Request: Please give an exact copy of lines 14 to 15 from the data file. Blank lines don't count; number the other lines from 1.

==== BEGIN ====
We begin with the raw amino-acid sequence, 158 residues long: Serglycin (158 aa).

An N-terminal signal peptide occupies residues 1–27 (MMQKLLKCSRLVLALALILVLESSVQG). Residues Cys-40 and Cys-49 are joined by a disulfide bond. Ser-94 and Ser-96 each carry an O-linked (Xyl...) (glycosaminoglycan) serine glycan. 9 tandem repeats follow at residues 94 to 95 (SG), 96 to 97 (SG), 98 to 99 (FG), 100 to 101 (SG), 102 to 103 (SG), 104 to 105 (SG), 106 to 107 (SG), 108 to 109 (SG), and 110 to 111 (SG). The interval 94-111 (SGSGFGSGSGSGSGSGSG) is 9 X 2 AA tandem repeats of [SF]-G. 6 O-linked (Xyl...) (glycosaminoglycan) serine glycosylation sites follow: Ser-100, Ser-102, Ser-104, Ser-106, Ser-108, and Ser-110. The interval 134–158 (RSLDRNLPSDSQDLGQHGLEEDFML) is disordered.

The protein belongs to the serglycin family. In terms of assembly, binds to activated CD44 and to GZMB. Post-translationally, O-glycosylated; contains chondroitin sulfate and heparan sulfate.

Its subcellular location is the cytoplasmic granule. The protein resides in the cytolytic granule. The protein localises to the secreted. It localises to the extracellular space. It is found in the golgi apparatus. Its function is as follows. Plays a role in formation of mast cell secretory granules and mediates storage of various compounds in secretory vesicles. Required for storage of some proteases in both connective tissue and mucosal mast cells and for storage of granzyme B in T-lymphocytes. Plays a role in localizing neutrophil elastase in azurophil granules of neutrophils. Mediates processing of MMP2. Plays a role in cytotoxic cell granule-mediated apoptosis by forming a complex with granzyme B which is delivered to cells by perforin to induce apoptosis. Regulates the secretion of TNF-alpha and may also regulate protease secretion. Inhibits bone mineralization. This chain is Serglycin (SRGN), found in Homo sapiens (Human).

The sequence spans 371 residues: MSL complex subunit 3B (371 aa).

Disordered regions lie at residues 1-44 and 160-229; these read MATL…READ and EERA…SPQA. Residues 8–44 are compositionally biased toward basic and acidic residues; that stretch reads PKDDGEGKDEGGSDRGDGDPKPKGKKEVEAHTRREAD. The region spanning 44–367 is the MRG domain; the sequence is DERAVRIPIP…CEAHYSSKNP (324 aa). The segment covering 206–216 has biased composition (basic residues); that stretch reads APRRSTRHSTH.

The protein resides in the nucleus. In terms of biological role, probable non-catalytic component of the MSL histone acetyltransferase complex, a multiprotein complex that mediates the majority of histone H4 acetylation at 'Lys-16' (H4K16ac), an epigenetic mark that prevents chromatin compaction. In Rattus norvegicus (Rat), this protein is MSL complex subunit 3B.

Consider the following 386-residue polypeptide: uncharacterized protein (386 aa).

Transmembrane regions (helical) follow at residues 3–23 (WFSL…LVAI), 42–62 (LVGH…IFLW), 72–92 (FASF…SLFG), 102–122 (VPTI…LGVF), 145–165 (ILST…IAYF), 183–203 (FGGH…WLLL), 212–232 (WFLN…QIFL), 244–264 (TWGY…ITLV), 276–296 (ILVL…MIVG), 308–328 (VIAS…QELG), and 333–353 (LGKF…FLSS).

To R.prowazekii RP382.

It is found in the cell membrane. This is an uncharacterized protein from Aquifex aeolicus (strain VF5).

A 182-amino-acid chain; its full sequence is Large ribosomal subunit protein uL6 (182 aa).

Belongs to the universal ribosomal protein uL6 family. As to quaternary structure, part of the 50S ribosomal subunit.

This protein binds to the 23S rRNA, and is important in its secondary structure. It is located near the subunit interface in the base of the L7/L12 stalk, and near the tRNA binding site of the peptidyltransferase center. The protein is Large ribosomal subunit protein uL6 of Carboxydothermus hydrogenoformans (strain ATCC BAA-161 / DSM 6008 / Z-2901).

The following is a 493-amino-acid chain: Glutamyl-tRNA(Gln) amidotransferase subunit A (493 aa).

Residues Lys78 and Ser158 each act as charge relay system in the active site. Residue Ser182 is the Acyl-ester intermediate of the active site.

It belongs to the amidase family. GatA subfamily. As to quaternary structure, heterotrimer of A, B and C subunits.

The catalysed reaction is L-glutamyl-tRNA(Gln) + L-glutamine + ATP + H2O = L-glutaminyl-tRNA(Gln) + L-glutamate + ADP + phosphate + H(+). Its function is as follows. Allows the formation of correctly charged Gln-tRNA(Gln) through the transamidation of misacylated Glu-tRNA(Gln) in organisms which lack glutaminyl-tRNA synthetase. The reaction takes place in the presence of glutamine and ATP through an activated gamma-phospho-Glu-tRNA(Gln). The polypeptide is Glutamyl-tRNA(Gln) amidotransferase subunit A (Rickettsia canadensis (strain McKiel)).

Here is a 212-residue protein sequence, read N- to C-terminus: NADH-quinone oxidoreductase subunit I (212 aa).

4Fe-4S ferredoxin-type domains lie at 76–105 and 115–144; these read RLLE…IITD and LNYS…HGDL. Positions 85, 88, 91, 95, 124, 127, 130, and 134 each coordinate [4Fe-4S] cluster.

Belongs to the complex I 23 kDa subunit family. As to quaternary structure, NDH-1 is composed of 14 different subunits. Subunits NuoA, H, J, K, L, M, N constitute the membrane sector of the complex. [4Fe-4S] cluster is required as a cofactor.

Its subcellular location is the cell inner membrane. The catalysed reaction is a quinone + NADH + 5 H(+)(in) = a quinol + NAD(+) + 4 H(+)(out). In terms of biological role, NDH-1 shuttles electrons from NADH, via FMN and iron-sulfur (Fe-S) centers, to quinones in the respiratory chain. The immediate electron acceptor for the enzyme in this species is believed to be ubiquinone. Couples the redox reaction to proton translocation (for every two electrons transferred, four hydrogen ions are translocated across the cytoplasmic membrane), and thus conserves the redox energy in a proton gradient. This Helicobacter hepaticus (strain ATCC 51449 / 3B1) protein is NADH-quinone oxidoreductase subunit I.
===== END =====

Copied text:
This protein binds to the 23S rRNA, and is important in its secondary structure. It is located near the subunit interface in the base of the L7/L12 stalk, and near the tRNA binding site of the peptidyltransferase center. The protein is Large ribosomal subunit protein uL6 of Carboxydothermus hydrogenoformans (strain ATCC BAA-161 / DSM 6008 / Z-2901).

The following is a 493-amino-acid chain: Glutamyl-tRNA(Gln) amidotransferase subunit A (493 aa).